Factors favouring long‑term survival following recurrence in ovarian cancer

  • Authors:
    • Hiroaki Soyama
    • Masashi Takano
    • Morikazu Miyamoto
    • Tomoyuki Yoshikawa
    • Tadashi Aoyama
    • Tomoko Goto
    • Junko Hirata
    • Ayako Suzuki
    • Hidenori Sasa
    • Kenichi Furuya
  • View Affiliations

  • Published online on: May 17, 2017     https://doi.org/10.3892/mco.2017.1266
  • Pages: 42-46
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Abstract

The aim of the present study was to identify clinicopathological factors in long‑term survivors following ovarian cancer recurrence. The patients who achieved longer survival after recurrence (n=18) and those who succumbed to the disease earlier (n=47) were identified and analyzed. There were no significant differences in age, performance status, stage distribution or histology between the two groups. Additionally, no significant difference was observed in progression‑free survival after primary therapy. Multivariate analyses revealed that the predictive factors for long‑term survival were i) secondary debulking surgery (OR=13.3; 95% CI: 1.39‑226.7), ii) favourable response rate of second‑line chemotherapy (OR=46.5; 95% CI: 1.84‑313‑4), and iii) ≥3 regimens after first recurrence (OR=9.01; 95% CI: 1.28‑117.7). This study revealed that prolonged post‑progression survival was associated with post‑recurrence treatment. Therefore, appropriate selection of secondary debulking surgery and better chemotherapeutic response may lead to prolonged post‑progression survival in recurrent ovarian cancer patients.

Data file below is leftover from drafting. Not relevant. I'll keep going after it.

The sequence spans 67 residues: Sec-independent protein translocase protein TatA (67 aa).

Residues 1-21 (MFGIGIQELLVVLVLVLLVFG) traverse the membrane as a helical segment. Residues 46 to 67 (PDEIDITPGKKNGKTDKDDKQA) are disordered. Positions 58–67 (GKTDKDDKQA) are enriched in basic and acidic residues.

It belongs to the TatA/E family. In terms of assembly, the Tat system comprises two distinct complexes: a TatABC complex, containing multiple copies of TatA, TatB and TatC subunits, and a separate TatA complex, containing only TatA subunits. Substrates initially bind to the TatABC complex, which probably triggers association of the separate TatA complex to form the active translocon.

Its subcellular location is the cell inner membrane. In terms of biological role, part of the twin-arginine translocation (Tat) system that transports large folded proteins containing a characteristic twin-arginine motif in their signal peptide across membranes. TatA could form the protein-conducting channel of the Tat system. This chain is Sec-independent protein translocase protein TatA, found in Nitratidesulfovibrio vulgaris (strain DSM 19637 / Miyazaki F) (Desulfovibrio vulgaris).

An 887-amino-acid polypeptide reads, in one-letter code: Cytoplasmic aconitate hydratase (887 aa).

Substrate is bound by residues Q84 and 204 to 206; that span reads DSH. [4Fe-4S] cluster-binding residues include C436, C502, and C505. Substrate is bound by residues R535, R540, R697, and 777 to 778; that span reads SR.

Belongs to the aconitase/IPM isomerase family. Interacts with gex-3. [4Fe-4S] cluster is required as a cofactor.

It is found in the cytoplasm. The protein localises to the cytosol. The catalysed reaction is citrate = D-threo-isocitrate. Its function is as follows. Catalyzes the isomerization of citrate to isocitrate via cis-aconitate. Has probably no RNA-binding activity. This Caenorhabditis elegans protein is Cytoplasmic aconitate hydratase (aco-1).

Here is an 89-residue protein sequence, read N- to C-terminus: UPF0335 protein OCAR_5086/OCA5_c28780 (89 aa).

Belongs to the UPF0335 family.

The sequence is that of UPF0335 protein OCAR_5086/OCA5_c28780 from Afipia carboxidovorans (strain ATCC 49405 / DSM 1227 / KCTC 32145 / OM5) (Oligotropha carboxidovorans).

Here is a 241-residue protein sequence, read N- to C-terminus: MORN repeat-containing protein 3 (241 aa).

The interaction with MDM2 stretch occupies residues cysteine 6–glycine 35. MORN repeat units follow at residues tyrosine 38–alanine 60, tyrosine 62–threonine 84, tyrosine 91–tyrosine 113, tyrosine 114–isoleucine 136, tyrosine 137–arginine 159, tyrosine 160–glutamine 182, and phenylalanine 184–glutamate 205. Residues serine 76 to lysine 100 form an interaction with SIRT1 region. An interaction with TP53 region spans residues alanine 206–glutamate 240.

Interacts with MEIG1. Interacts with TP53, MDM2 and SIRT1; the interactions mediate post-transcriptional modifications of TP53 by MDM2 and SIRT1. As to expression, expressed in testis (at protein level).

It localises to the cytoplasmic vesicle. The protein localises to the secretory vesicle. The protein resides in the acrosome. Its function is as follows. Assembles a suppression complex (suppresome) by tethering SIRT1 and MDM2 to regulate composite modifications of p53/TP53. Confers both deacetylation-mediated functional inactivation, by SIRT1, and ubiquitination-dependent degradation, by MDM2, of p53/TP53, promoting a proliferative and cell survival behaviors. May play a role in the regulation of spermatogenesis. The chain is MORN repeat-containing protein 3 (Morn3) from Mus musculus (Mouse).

Introduction